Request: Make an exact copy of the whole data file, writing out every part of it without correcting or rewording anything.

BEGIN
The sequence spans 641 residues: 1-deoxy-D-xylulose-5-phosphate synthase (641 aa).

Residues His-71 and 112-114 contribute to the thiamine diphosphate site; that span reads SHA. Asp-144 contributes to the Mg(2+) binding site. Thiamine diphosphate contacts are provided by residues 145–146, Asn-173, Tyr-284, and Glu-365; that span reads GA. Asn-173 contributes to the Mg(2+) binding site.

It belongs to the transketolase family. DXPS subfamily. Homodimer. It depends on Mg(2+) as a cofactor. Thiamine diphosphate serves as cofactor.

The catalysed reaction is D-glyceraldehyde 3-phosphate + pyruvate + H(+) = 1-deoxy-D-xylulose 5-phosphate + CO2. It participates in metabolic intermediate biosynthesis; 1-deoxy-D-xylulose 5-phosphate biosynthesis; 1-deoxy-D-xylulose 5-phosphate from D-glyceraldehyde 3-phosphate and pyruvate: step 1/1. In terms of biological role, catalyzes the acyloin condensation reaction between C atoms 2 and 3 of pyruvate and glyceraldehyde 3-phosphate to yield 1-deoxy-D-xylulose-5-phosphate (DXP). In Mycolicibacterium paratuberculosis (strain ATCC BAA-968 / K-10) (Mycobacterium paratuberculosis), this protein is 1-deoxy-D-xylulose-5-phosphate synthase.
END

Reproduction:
The sequence spans 641 residues: 1-deoxy-D-xylulose-5-phosphate synthase (641 aa).

Residues His-71 and 112-114 contribute to the thiamine diphosphate site; that span reads SHA. Asp-144 contributes to the Mg(2+) binding site. Thiamine diphosphate contacts are provided by residues 145–146, Asn-173, Tyr-284, and Glu-365; that span reads GA. Asn-173 contributes to the Mg(2+) binding site.

It belongs to the transketolase family. DXPS subfamily. Homodimer. It depends on Mg(2+) as a cofactor. Thiamine diphosphate serves as cofactor.

The catalysed reaction is D-glyceraldehyde 3-phosphate + pyruvate + H(+) = 1-deoxy-D-xylulose 5-phosphate + CO2. It participates in metabolic intermediate biosynthesis; 1-deoxy-D-xylulose 5-phosphate biosynthesis; 1-deoxy-D-xylulose 5-phosphate from D-glyceraldehyde 3-phosphate and pyruvate: step 1/1. In terms of biological role, catalyzes the acyloin condensation reaction between C atoms 2 and 3 of pyruvate and glyceraldehyde 3-phosphate to yield 1-deoxy-D-xylulose-5-phosphate (DXP). In Mycolicibacterium paratuberculosis (strain ATCC BAA-968 / K-10) (Mycobacterium paratuberculosis), this protein is 1-deoxy-D-xylulose-5-phosphate synthase.